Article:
Katie Pach/The Daily Northwestern
DIVESTMENT RESOLUTION Members of Unshackle NU present legislation Wednesday night at Associated Student Government Senate that would call on the University to divest from corporations they say benefit from the mass incarceration of people of color.
may be invested in, such as the Corrections Corporation of America and the GEO Group. McLean said NU has no investments in the other companies named. “Northwestern’s importance and proximity to Chicago is something that needs to be one of the main focuses of the reality of why Northwestern really should
Serving the University and Evanston since 1881
not be involved in violations that occur in private prisons and correction centers,” For Members Only senator Gwendolyn Gissendanner said. The SESP sophomore added that the prison-industrial complex and mass incarceration disproportionately affects » See SENATE, page 6
to students for SES By CHRISTINE FAROLAN
daily senior staffer @crfarolan
A donation of 13 laptops from the Medill School of Journalism, Media, Integrated Marketing Communications is the latest in a series of efforts by Student Enrichment Services to provide resources to students on campus. Dorina Rasmussen, director of student life at Medill, said she serves on a faculty advisory board for SES and learned that students often come to the office when their equipment has failed and they can’t immediately afford to replace it. The donated computers will be loaned out to low-income and first-generation students. “Especially knowing that a lot of our students utilize their laptops and software, we know what it’s like to have that need,” she said. “We want to make sure that students don’t lack the access to technology needed to be successful here.” The laptop loan program started last year in response to student need, SES director Kourtney Cockrell said. SES and NU Information Technology began with five laptops. About 10 more were donated by the School of Education and Social Policy and a subsequent handful were given by Weinberg College of Arts and Sciences, she said. “As I was interacting with students … laptop access was a big issue,” she said. “We started really small and we’ve grown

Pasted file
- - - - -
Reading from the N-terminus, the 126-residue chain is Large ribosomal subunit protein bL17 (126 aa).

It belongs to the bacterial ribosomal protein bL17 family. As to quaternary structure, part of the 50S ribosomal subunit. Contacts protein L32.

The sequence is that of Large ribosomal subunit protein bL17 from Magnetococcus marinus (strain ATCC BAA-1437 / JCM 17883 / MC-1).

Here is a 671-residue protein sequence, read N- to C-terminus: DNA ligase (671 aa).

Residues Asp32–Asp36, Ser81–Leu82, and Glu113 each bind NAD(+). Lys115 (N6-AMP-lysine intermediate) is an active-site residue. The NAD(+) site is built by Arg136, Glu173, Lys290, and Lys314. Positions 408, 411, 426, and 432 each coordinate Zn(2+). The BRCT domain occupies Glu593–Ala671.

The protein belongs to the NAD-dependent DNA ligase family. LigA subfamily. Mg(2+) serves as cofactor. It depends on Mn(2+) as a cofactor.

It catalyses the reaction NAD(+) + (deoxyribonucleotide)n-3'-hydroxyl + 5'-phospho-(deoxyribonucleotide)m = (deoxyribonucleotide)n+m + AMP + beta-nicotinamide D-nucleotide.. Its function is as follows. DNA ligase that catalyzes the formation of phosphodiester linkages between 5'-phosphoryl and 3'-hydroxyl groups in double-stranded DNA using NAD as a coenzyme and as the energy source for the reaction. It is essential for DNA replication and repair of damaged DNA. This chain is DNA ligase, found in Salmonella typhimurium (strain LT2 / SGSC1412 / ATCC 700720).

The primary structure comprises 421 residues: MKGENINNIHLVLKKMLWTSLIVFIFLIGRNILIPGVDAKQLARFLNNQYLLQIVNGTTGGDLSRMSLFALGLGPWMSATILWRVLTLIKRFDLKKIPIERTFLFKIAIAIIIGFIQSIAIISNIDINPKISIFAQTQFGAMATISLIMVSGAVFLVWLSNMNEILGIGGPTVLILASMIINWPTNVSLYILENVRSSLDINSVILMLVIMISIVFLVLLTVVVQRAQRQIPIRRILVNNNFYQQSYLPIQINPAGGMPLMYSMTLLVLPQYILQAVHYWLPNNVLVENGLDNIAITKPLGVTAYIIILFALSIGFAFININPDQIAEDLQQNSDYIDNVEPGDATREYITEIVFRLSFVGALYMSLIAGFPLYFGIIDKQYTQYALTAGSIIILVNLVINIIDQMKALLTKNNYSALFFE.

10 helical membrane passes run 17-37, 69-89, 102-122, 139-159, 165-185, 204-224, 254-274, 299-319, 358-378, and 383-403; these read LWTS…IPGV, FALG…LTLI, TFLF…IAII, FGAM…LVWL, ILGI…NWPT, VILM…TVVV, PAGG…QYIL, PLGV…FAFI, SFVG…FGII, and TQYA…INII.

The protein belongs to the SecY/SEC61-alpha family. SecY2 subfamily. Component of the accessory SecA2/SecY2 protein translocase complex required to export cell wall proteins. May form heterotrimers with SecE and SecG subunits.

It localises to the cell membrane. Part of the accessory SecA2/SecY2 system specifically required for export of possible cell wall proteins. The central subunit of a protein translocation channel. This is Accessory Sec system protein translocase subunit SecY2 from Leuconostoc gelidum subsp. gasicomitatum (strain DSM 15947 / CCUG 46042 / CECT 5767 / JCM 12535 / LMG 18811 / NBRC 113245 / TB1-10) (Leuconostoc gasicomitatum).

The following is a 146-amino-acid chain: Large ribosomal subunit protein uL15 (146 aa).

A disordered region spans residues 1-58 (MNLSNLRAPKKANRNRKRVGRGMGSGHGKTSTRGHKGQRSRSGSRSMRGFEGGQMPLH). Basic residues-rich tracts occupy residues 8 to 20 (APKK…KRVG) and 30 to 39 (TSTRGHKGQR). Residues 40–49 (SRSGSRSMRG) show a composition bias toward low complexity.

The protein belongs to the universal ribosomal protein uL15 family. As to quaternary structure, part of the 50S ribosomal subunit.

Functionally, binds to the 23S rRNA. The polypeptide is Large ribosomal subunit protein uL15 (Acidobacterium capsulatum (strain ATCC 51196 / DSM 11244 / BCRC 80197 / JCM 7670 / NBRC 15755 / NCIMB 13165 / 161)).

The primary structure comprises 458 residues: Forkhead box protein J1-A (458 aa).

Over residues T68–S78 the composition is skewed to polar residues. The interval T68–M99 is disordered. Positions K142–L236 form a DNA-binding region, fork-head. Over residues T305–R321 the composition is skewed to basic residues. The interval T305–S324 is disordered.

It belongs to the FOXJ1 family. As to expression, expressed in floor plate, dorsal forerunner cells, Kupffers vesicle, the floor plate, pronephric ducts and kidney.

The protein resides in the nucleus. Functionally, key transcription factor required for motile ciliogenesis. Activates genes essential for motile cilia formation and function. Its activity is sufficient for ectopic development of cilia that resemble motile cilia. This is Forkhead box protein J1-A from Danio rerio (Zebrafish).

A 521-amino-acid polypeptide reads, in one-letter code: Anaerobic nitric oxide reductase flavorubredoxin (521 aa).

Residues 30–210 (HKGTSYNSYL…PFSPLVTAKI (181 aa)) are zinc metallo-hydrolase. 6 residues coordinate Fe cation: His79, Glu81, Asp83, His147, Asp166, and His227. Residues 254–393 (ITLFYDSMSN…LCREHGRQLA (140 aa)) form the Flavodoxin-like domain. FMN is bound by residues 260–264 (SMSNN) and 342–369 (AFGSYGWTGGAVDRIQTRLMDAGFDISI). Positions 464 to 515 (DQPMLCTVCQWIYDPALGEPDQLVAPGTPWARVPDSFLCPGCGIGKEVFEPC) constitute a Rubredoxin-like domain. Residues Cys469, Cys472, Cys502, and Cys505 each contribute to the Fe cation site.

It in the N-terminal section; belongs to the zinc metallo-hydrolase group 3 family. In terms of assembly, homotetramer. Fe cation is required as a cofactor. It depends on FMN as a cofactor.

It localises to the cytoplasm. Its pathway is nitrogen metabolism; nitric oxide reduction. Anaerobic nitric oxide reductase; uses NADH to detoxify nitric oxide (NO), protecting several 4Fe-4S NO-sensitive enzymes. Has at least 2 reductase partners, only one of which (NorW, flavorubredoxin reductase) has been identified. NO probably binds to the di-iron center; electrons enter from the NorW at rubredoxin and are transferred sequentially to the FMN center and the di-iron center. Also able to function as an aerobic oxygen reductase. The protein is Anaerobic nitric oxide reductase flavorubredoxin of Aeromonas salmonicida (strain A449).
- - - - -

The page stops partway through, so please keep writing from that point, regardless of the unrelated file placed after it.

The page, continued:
now with this new gift from Medill.” Cockrell said students request laptop loans at least two to three times a month. The laptop is given to them for a quarter, then returned to NUIT over break to wipe them and check for viruses. Students can then “re-check out” the laptop the following quarter if needed, she said. Laptops are the most in-demand item for low-income and first-generation students, followed closely by general academic supplies and textbooks, Cockrell said. The office also offers new winter gear to these students. “If we’re not able to provide basic needs to all students from the beginning, how can we expect to create a truly inclusive environment?” she said. SES is the product of organizing by students from Quest Scholars Network in response to student need. The office was created in October 2014 after Quest Scholars shared their experiences and struggles as low-income or first-generation students with administrators. SES regularly meets with Quest Scholars to discuss student needs and how students can become more involved with the administration, Cockrell said. Amanda Walsh, president of NU’s chapter of the Quest Scholars Network, stressed the continued close relationship between the Quest Scholars and SES, noting that any gift to SES directly benefits students who need it. “This service in particular is hugely » See SES, page 6